While students on FIRST Robotics Team 1073 were working on one of the major fixes to their robot, Atlas, when it suddenly foaming at the mouth and snarling, soon going on a rampage that caused the removal of three students’ limbs. During one of their matches on the first day of their competition, the robot was involved in a collision on the field, which resulted in the loss of one of the arms of the collector for the ball.
“I can see why he lashed out,” said Becca Courtemanche, ’15, as she clutched her bleeding stump, torn off at the elbow. “He was hurt, he was scared, and he didn’t know what to do. He’s a good robot, and he would never do this without cause.”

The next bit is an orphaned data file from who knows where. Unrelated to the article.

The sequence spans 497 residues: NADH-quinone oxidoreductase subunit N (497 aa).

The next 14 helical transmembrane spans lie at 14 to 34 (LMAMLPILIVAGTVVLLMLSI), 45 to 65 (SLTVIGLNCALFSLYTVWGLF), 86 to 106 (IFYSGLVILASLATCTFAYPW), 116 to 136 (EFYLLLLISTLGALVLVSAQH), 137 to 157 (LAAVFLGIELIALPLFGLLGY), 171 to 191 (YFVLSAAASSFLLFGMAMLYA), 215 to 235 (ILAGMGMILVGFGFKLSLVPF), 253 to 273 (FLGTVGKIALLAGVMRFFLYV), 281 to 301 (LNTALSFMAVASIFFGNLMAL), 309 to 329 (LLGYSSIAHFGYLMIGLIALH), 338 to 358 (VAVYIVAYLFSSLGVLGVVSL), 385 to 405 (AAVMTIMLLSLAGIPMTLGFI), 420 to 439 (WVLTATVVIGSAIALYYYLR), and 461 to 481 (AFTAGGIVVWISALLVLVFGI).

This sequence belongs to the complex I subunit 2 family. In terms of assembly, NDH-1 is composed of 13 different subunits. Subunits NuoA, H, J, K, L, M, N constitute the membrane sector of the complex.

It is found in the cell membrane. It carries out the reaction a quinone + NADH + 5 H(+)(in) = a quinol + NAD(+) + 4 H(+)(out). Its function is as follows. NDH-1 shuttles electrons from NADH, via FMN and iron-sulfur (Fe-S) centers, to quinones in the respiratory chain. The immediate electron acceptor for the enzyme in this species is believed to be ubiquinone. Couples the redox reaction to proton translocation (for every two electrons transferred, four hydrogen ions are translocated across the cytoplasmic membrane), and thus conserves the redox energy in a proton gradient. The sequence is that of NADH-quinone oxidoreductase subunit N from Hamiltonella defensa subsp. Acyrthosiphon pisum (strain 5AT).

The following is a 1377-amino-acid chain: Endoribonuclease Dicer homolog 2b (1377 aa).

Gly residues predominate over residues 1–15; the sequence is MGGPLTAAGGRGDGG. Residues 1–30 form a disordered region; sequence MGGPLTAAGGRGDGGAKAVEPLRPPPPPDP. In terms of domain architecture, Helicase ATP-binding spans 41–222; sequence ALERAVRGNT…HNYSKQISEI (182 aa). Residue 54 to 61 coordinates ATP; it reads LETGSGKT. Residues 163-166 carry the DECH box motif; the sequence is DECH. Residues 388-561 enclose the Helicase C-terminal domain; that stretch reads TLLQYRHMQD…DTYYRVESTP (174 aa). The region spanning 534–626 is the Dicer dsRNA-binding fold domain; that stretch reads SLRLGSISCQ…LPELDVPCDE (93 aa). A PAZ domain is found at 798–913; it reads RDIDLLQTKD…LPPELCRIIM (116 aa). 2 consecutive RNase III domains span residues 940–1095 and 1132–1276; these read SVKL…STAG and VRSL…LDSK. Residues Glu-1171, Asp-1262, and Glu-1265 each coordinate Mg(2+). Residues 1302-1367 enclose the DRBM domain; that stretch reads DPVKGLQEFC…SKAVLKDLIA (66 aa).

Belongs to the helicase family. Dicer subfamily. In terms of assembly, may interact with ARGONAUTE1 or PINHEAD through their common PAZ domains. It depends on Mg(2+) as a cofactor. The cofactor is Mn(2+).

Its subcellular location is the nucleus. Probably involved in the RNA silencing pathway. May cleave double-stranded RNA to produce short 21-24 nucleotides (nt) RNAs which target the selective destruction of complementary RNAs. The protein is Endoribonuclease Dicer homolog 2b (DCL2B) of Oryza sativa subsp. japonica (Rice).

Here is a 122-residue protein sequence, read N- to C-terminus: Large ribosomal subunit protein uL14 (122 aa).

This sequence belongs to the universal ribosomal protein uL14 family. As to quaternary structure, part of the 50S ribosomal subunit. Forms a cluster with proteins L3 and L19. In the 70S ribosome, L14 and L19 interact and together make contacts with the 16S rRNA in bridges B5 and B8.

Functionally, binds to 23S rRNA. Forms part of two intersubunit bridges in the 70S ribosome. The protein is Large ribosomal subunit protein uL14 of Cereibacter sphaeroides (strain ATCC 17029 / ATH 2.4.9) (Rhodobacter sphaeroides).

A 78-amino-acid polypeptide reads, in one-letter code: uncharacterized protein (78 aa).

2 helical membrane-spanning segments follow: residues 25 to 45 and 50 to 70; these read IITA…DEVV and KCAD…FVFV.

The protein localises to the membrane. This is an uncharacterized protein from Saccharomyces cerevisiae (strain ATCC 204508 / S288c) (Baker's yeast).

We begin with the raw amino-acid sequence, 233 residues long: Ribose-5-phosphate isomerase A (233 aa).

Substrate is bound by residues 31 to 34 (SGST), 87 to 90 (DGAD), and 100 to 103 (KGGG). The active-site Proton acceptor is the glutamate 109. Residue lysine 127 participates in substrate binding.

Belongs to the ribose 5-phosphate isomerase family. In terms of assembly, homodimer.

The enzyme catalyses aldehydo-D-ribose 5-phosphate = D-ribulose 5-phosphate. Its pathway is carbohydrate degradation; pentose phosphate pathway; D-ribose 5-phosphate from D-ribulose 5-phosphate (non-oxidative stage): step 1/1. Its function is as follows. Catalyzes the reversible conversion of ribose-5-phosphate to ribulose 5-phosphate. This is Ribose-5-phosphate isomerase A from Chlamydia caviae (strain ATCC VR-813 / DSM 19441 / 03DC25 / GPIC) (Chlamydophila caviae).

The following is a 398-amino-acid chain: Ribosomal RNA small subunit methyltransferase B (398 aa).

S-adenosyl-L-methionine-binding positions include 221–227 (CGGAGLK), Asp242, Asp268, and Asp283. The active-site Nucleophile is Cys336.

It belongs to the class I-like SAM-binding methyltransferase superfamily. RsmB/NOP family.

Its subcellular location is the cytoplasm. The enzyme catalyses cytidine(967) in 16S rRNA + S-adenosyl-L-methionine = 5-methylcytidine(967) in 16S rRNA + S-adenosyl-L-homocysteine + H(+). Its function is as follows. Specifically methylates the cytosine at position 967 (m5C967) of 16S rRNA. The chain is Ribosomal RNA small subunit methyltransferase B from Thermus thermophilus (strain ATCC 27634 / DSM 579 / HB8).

Chris Anderson, ’17, the safety captain of the team’s pit, knows of the dangers that come from robot rampages like these. “There wasn’t much we could do to prevent this from happening. All we can hope for is that the safety judges won’t penalize us for it,” Anderson said.
By using spare materials as temporary limbs, they worked on sedating the traumatized robot by switching it off and fixing the arm of the collector for their next match.
Thankfully, the situation was later amended with cloning technology the team utilized in order for some of their students involved in the musical. They used their DNA to 3D print themselves new, fully functional arms and legs. As a result, cleaning up after the incident was a snap.
“I’m surprised that there were no scars left after that,” Courtemanche added after her arm was replaced. “I’d say that though this was a pretty unexpected dilemma, we still came back and were ready for whatever else came at us. Not to mention we did pretty well during our remaining matches.”